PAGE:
Introduction to 'The Great Recession and Import Protection: The Role of Temporary Trade Barriers'
THE GREAT RECESSION AND IMPORT PROTECTION: THE ROLE OF TEMPORARY TRADE BARRIERS, Chad P. Bown, ed., CEPR and World Bank, 2011
53 Pages Posted: 21 Jul 2011
Date Written: July 20, 2011
The Great Recession of 2008-9 imposed a negative shock on the global economy comparable to the 1930s Great Depression. Nevertheless, one fundamental distinction between the Great Depression and the Great Recession is that the 2008-9 global economic contraction did not result in a massive wave of new protectionism. Comprehending why the 2008-9 economic crisis failed to trigger a downward spiral of beggar-thy-neighbour policies is fundamental to understanding the resilience of the global economy and the 21st century multilateral trading system. While there was not a large scale resort to protectionism, the facts simply do not support the idea that countries did not adjust their trade policies during this period. Policies like antidumping, safeguards, and countervailing duties – what this volume refers to collectively as temporary trade barriers (TTBs) – played an important and perhaps even critical role during the 2008-9 crisis. This Introduction provides a summary and timeline of events in the Great Recession, including its macroeconomic and trade impacts, the uncertainty over trade policy in 2008-9, and the response to calls for additional monitoring of trade policy. In particular, this Introductions highlights the real time monitoring efforts of the World Bank’s Global Antidumping Database and subsequent Temporary Trade Barriers Database. These efforts both addressed some of the immediate concern about the unknown scale of protectionism taking place in 2008-9 and revealed a lack of informational preparedness that has ultimately spurred this volume’s research. The Introduction then summarizes new research on how the eleven economies of focus in this volume - four high-income and seven emerging – collectively increased by 25% the imported products that they subject to TTB import protection during the crisis. Nevertheless, there is substantial heterogeneity to this result across countries – e.g., developing countries used TTBs to cover 39% more imported products by the end of 2009 compared to 2007, whereas recession-ravaged high-income economies surprisingly increased their coverage by only 4%. Finally, the Introduction summarizes how the volume's authors apply a new methodological approach, as well as detailed, product-level data on TTBs, trade flows, and other trade policies to better interpret these crisis-era changes in historical context.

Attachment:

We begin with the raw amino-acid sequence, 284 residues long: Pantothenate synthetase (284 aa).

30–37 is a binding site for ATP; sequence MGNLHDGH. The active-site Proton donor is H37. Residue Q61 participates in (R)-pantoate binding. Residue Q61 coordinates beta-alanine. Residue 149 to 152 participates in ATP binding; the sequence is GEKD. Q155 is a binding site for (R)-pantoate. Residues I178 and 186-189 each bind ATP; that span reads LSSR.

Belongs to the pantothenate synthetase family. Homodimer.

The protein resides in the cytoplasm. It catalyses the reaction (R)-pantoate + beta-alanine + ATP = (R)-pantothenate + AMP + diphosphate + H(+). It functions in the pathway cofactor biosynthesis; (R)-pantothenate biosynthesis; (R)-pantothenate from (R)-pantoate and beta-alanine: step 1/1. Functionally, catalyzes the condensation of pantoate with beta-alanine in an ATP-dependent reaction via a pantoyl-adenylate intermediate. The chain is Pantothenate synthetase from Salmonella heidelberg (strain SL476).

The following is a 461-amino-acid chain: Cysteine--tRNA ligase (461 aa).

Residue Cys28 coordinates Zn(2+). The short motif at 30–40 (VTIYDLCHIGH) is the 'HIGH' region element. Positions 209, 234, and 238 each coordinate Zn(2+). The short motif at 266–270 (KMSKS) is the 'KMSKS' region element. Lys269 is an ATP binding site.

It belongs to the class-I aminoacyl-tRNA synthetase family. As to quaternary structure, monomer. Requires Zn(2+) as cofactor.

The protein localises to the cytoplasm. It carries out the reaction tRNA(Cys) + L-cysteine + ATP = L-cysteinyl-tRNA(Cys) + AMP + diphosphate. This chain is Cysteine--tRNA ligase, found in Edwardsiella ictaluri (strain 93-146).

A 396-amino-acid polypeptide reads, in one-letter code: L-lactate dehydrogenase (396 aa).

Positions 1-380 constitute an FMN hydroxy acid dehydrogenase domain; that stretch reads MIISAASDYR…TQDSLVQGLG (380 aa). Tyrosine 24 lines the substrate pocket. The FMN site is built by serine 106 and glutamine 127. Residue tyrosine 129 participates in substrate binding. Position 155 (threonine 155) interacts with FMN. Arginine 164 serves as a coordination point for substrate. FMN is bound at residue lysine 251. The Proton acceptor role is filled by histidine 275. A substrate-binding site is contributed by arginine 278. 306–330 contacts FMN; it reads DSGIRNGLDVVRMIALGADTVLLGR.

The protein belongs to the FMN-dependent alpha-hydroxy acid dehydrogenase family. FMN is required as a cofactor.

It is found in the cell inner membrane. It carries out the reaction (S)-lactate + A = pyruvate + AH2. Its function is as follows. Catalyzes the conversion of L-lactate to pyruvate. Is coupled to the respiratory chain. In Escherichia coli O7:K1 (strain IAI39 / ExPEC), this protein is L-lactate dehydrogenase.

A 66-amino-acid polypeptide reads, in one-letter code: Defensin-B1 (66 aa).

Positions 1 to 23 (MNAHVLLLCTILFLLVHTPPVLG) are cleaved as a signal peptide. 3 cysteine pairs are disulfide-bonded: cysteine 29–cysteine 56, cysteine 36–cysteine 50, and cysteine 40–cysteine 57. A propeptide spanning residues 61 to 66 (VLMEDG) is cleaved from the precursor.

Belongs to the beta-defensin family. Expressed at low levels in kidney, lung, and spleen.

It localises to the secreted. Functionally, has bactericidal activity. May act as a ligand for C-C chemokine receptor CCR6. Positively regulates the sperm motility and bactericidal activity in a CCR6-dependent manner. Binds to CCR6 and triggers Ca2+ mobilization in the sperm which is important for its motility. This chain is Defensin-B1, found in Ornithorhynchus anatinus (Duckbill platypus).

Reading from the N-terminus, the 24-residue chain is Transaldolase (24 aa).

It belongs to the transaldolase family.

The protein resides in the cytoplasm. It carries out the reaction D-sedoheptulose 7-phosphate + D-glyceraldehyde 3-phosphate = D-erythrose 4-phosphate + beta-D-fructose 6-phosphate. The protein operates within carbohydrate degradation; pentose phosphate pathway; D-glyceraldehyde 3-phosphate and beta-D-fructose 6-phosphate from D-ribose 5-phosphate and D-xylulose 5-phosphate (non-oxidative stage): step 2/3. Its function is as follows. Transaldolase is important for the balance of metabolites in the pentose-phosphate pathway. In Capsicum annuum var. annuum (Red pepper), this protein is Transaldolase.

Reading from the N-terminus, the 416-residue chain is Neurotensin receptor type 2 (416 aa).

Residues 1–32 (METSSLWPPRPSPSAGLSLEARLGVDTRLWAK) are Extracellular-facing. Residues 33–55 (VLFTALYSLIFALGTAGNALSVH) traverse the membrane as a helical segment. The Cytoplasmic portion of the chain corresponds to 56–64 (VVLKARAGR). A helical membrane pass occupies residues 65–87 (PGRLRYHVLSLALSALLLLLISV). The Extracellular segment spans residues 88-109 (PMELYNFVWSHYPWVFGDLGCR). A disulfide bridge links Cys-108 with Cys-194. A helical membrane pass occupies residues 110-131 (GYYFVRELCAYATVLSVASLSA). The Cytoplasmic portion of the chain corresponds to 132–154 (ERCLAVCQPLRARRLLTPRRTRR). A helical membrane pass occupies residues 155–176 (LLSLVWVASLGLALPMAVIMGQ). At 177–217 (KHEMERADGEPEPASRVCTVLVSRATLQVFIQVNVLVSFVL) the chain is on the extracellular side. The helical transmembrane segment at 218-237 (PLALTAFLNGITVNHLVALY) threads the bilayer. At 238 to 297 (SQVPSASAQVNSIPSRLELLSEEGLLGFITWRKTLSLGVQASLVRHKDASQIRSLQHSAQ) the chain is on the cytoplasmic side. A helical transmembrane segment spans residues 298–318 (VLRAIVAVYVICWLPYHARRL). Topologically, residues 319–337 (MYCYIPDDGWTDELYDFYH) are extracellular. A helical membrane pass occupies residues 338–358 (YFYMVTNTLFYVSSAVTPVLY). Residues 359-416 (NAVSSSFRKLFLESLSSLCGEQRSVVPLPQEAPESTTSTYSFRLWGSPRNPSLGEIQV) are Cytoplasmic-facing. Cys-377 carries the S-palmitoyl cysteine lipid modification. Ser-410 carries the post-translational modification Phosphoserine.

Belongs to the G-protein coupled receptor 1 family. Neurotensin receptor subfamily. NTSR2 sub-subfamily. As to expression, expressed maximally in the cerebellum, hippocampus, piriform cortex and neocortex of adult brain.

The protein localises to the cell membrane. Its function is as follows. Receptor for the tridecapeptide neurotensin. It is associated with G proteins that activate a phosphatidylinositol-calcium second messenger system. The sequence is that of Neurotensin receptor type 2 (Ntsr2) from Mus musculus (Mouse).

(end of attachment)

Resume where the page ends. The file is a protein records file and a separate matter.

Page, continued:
Keywords: Great Recession, import protection, protectionism, temporary trade barriers, antidumping, safeguards, countervailing duties, WTO, G20, United States, European Union, Canada, South Korea, China, India, Brazil, Argentina, Mexico, Turkey, South Africa
JEL Classification: F13
Suggested Citation: Suggested Citation